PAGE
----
“You don’t have to stay here, you know.  Me and your grandma, we got this.  He just gets all real kinda bad nights is all.”  Dusty’s breaths came shallow, his death seeming to arrive with every exhalation before another evil breath took in oxygen.  Furthering the agony.  “All this talking today just sapped him is it.”

“I went looking for you today.  I’m tired of hearing all about your help.”

Uncle Johnny feathered back his greasy hair and snorted a laugh.  “It’s a good thing you’re a head taller than me, boy.  Who do you think is mopping these floors, cutting the grass in the summer, taking grandma to the store?  It ain’t you.”

The kerosene heater popped as the metal heated up.  Before she retired to bed, Helena had insisted it be lit to keep the chill off Dusty.  The wavering flames shot coven shadows of the two of them along the brick façade of the dining room. 

“And I know what you’re up to, young one.”

“You know what?” 

“Stephanie got on me for that morphine.  Your grandma said you was having a little talk with her before coming in.  I bet you’d like to tag that fine little piece wouldn’t you?”

“What’s your point?  I talked to a nurse.”

“I know’d she gave you some more.  She don’t like me, don’t trust me.  Some things you just know from looking someone in the eye.”

Thaddeus nodded agreement then squatted over to the heater.  He dialed the flames down a notch before stepping in to the living room and waving his uncle over. 

Johnny patted Dusty gently on the side and bent to whisper something in his ear.  He stood there staring down at Dusty in the heated glow.  “I love him too, you know.”  He said as he joined Thaddeus in the cool grayness of the other room. 

“I know.  We shouldn’t talk like this in front of him.  What if he can hear?  He’s all locked up on the inside there, probably hearing every word.” 

“He’s my dad.  Let me do it.  I swear, I’ll give it to him as ascribed.”


“Thaddeus, please.”  Uncle Johnny nodded down at Thaddeus’ pocket.  “Fish it out and hand it over.  I understand now.  I know.  I do.”  Thaddeus committed a flinch as Johnny’s blackened hand rose out of the dimness toward his face, only to come to a clasp atop his shoulder.  “What I done was bad.  Please.” 

“I can’t trust you, Uncle Johnny.  Not anymore.”  He stepped out of his uncle’s clasp as tears began streaming down the man’s face.  “Go to bed, sleep off what you’ve drank and we can have a cup of coffee in the morning.”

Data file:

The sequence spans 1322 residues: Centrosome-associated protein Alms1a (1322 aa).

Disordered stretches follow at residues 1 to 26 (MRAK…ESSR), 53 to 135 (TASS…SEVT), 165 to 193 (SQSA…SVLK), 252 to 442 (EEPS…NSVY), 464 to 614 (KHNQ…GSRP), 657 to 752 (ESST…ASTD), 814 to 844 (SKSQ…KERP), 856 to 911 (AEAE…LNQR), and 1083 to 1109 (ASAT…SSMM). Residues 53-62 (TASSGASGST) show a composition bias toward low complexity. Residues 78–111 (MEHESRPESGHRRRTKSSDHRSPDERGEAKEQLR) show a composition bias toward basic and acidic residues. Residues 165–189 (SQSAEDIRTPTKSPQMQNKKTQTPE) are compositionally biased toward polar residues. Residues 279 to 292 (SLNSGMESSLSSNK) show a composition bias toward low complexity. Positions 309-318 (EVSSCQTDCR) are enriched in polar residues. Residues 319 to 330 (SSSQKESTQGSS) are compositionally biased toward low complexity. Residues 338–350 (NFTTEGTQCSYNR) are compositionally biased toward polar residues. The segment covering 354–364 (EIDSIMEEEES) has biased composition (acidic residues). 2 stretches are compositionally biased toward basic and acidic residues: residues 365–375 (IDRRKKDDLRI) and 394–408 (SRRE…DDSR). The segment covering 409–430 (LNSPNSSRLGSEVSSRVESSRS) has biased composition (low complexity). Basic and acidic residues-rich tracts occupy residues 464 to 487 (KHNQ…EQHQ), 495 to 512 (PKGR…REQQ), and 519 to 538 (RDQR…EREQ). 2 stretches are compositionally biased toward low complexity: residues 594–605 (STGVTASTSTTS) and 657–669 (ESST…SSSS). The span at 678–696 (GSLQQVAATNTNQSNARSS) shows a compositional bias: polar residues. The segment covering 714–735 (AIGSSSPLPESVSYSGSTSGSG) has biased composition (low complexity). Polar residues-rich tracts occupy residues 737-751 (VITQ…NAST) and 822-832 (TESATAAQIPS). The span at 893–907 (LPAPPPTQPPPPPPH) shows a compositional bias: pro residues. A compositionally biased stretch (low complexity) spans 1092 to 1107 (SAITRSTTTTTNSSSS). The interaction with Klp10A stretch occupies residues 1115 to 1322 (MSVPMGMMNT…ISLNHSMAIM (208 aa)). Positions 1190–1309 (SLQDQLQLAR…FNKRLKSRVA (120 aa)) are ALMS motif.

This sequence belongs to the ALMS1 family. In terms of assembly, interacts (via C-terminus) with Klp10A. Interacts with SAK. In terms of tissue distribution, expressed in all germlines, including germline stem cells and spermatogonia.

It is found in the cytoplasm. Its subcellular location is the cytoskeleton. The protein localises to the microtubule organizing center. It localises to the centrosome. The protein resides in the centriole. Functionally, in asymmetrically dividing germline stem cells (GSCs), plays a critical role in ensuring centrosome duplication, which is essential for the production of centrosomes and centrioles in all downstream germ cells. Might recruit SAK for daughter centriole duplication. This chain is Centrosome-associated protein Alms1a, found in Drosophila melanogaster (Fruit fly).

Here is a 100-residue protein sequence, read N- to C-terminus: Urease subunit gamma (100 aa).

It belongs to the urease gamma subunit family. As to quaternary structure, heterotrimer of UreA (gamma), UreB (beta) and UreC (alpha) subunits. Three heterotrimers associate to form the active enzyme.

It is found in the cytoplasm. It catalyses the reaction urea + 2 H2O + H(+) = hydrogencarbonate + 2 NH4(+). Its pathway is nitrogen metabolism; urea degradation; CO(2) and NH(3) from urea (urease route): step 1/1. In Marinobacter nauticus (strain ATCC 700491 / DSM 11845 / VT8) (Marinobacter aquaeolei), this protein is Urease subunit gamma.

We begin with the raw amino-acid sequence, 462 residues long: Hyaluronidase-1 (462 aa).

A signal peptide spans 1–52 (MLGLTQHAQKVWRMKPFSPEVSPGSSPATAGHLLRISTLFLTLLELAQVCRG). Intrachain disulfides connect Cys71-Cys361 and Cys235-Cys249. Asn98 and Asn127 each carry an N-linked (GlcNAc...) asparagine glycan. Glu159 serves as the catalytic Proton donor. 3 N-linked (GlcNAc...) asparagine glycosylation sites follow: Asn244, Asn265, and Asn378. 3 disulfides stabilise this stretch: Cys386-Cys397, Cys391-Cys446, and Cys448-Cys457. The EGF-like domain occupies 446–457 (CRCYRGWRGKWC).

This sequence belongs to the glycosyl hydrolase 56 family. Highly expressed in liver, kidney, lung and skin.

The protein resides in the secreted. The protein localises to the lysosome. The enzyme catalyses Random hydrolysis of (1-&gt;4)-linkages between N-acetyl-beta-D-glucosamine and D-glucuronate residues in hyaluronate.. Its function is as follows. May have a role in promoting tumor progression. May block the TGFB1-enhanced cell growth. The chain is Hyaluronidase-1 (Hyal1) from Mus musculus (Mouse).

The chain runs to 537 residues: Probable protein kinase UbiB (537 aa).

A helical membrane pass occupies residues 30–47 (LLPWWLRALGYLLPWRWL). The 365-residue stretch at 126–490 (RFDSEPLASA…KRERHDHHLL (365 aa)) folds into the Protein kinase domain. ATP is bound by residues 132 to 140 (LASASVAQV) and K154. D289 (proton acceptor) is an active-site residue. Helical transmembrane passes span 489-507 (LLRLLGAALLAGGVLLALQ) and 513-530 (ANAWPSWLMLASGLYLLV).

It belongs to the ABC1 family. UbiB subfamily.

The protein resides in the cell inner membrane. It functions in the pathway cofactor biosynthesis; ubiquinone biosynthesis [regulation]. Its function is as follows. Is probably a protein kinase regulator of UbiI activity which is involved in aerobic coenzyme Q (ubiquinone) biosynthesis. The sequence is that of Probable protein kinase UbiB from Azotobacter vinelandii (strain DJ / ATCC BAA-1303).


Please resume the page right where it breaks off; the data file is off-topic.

“Fuck you.  He’ll be dead in the morning.”  Uncle Johnny swiped weakly at Thaddeus’ face, then walked to one of the three standard boxy rooms of the house which he’d taken up residence in since his release from prison.  

Thaddeus turned and leaned in the doorway, stroking the bulging of the morphine bottle in his pocket, taking in the calmness of the glowing room.  “Let things take their course.”  He expected his uncle’s shadow to appear rising up behind him.  When it didn’t, “Goodnight, Uncle Johnny.”

“Thad.”  Thaddeus tilted his head.  “I know you don’t understand, son.  I’m in pain too.”

“Goodnight, I said.”

“Fuck you.”  His uncle’s door clicked shut.

Despite not being cold, Thaddeus went to the heater and stood over it, playing his hands in the flowing heat.  It was only 10:00.  The rest of the night weighed on him in a black doom like the evil sick inside his grandfather.  It was time for the first dose. 

Thaddeus went to his grandpa’s bedside and stared at the old man’s chest.  It seemed, again, as if he were dead.  He brought a steady hand to the old man’s ribs, rested it there, fingers on ribs—a butterfly on a sun bleached corpse.  An exhalation...and, yet again, a hateful intake of air.  

He dug the vial from his pocket and again played it across his callused hands.  Were it to fall and break he would be crushed.  Were it to fall and break he would be elated.  Another intake of air, this time jagged.  Thaddeus closed his fingers around the vial and turned to the side table.  He pinched the sponge tipped stick from the table then placed the vial down.  The eyedropper sat there—an unloaded .357 awaiting bullets.  Carefully, he drew up the dosage Stephanie had given him.  For some reason, he thought of when Miles was a baby and had been sick, giving him antibiotics via an eyedropper.  But this wasn’t going to cure anything.

This eyedropper, this tiny amount of chemical infused liquid held a mercy, held a promise to take everything—everything—away forever.  All the sunny days, and grassy fields, and blue skies, and lovely man defining black coaling tunnels.  And pain.  Thaddeus brought the eye dropper to Dusty’s mouth and pulled down on the old man’s whiskered chin.  Snaggle-toothed mouth and swollen tongue, breath smelling of a slow ending of all things inside.  He was suddenly afraid.  Afraid of everything:  Uncle Johnny sneaking up behind him and snatching the vial away; Helena padding into the room and witnessing what he was about to do; Dusty knowing what he was about to do and screaming against it—all locked up on the inside; if the old man had “found God” at some coherent, weak point in the day, but had not been read any sort of last rites like they do in the movies because everyone was sure he was recovering…

So he’d read him last rites of his own.  With each and every dosage, a last ministry.